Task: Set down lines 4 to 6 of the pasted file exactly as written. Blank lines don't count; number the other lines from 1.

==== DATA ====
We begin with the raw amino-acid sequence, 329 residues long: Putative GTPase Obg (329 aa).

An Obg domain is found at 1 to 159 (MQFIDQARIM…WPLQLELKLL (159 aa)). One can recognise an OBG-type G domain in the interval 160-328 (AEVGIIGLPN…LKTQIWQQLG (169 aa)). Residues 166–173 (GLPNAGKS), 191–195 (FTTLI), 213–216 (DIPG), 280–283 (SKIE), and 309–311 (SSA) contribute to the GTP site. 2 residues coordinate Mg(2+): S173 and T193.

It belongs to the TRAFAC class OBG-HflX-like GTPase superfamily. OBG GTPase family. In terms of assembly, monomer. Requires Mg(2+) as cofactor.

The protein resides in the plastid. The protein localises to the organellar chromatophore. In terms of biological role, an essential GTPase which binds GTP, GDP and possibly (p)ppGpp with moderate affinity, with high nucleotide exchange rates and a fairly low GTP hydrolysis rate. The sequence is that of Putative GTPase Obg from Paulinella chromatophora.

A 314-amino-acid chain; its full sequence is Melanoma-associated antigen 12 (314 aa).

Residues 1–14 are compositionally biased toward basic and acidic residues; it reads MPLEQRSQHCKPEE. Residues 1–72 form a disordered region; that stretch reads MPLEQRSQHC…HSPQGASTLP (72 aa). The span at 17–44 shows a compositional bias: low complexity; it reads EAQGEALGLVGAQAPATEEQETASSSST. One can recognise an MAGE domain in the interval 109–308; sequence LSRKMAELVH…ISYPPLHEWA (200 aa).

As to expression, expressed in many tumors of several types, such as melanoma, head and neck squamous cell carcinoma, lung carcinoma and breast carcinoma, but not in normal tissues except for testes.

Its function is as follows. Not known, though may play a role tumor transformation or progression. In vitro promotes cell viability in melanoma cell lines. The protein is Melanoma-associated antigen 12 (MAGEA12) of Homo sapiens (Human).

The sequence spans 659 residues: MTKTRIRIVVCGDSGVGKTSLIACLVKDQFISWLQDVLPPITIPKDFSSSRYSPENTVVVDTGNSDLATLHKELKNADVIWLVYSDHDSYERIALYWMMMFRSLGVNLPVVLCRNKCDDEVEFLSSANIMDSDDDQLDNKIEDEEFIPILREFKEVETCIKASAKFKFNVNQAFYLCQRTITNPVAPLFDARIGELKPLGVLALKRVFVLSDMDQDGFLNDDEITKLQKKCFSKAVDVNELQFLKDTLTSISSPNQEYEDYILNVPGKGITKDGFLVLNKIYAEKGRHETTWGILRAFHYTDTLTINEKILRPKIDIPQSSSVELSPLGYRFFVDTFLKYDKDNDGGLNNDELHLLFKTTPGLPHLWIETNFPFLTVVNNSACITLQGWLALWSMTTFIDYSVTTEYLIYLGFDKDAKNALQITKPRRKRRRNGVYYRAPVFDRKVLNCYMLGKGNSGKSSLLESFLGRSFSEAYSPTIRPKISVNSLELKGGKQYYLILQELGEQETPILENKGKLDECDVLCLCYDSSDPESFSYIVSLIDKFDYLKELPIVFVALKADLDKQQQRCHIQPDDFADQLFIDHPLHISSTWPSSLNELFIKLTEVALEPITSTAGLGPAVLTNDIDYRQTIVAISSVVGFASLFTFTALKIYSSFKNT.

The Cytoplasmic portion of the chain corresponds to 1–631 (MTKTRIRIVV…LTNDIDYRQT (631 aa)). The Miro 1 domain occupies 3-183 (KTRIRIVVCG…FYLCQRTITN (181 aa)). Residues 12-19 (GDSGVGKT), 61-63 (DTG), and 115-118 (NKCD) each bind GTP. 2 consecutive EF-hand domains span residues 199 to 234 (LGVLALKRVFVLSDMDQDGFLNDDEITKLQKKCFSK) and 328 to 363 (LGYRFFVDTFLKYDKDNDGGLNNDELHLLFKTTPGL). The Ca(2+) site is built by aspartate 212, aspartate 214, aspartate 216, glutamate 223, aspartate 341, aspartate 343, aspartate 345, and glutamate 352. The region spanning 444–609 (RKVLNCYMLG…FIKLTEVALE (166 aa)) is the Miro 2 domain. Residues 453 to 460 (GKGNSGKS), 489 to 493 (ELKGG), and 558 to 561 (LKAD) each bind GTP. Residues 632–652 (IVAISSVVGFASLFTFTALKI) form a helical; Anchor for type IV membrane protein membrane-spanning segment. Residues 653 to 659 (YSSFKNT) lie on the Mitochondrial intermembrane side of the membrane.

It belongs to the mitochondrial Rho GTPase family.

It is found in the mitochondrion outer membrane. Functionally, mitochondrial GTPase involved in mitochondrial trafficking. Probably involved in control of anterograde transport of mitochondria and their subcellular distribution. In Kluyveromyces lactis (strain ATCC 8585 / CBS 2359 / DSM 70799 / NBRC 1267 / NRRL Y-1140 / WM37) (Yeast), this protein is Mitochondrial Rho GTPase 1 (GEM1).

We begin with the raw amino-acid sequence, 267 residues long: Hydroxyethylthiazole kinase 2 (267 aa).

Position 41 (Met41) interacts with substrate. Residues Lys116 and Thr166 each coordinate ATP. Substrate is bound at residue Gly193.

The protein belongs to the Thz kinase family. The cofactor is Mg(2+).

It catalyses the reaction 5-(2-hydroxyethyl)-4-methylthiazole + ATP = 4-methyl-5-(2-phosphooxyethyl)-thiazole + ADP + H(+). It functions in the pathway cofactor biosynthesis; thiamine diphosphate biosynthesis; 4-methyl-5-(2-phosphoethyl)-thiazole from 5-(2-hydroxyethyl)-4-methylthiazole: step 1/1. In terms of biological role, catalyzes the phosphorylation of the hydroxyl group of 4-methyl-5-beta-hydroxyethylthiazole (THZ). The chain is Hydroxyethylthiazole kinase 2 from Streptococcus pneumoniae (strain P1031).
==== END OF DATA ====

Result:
The protein resides in the plastid. The protein localises to the organellar chromatophore. In terms of biological role, an essential GTPase which binds GTP, GDP and possibly (p)ppGpp with moderate affinity, with high nucleotide exchange rates and a fairly low GTP hydrolysis rate. The sequence is that of Putative GTPase Obg from Paulinella chromatophora.

A 314-amino-acid chain; its full sequence is Melanoma-associated antigen 12 (314 aa).

Residues 1–14 are compositionally biased toward basic and acidic residues; it reads MPLEQRSQHCKPEE. Residues 1–72 form a disordered region; that stretch reads MPLEQRSQHC…HSPQGASTLP (72 aa). The span at 17–44 shows a compositional bias: low complexity; it reads EAQGEALGLVGAQAPATEEQETASSSST. One can recognise an MAGE domain in the interval 109–308; sequence LSRKMAELVH…ISYPPLHEWA (200 aa).